Appalachian State U Advises Students to Use ‘Gender Neutral Terms’ in Papers

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By Ian Miles Cheong | 6:52 pm, March 14, 2017
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Appalachian State University in western North Carolina wants students to use gender-neutral terms in their academic papers. The stated goal is inclusivity towards people of “all genders.”

The public school’s Writing Center has released a guide (via Campus Reform) on “Inclusive Language and Gender Neutral Pronoun Use,” suggesting that the pronoun “they” is an acceptable replacement for terms referring to the gender binary, like “he” or “she.”

(Good grammar begone: to clear up any confusion, students who write “they” instead of “he or she” are advised to add a disclaimer indicating they are going to use those terms, stating: “This paper uses ‘they’ as a singular third-person pronoun to be inclusive of all genders.”)

“You often see writing that uses ‘he/she’ or ‘he or she’ when the author is unsure of gender, but that still leaves out those who identify with a gender other than male/female,” states the guide, which goes on to describe “they” as an acceptable pronoun inclusive of everyone’s gender identity and preferred pronouns.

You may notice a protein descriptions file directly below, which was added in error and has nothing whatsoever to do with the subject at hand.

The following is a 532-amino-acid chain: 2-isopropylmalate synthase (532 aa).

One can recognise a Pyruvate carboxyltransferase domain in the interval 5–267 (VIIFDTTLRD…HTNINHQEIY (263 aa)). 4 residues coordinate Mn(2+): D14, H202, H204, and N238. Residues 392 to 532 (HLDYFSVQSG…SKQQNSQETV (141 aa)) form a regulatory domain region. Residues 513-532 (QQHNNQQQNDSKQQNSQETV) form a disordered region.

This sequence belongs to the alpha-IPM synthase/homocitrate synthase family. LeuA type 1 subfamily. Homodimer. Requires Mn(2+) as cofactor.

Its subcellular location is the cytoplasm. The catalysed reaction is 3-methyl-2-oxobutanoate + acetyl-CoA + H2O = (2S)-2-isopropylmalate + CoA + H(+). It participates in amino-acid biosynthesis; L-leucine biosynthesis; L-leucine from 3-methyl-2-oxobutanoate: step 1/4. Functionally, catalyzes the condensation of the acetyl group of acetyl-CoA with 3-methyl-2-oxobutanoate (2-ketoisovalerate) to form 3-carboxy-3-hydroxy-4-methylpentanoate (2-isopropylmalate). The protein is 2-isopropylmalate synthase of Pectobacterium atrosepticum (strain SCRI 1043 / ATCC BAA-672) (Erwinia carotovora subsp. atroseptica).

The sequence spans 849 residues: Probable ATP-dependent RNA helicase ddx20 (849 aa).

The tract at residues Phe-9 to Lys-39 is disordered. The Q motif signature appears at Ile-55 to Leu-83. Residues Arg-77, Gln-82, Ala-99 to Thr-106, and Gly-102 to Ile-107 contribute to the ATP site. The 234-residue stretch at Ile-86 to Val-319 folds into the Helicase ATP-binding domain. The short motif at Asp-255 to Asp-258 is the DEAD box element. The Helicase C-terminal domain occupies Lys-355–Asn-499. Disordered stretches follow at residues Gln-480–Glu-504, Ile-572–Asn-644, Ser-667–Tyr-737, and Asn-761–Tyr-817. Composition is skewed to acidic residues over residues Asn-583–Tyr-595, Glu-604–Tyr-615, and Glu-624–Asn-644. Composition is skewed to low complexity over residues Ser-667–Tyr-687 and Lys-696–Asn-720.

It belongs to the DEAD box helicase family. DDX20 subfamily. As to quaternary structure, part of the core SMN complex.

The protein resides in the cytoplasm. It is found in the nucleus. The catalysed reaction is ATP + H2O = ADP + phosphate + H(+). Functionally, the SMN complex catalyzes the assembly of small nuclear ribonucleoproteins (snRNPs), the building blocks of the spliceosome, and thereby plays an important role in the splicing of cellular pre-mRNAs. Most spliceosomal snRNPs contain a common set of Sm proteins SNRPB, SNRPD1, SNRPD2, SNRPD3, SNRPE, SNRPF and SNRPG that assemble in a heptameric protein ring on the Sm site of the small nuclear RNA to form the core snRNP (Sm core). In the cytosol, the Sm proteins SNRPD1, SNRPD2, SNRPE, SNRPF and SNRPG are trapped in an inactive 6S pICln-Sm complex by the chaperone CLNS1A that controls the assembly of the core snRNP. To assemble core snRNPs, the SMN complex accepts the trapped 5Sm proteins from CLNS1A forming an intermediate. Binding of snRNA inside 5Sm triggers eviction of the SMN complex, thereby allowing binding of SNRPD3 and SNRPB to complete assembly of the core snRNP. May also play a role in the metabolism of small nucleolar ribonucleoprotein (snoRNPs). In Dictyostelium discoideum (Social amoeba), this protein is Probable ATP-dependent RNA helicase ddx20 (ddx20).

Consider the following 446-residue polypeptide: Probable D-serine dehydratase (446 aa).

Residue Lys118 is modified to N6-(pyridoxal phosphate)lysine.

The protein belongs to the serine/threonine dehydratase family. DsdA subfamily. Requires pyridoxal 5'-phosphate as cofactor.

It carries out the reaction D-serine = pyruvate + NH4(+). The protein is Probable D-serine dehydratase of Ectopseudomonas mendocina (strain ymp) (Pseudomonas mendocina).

The acceptance of so-called “preferred pronouns” has been on the rise throughout college campuses in the US, where an increasing number of students now identify as “non-binary” gender. Non-binary students ask for others to refer to them as “xe,” “ze,” or variations thereof.

ASU’s guide offers two suggestions on how to make sentences “all gender-inclusive,” the first of which requires students to rephrase statements in ways that make the subject plural rather than singular, to accommodate the call for inclusivity. For example, writers should switch from writing “a student” to “students.”

A second suggestion recommends changing “he or she” to “they” and rewriting the sentences accordingly, so they’re both grammatically correct yet accommodating to the new rules. Students who choose this option are advised to include the aforementioned disclaimer informing readers of their use of gender-neutral language.

Speaking to Campus Reform, the school’s Director of Communications Megan Hayes said that the practice isn’t mandatory, and only exists to advise students on how to write their papers.

Ian Miles Cheong is a journalist and outspoken media critic. You can reach him through social media at @stillgray on Twitter and on Facebook.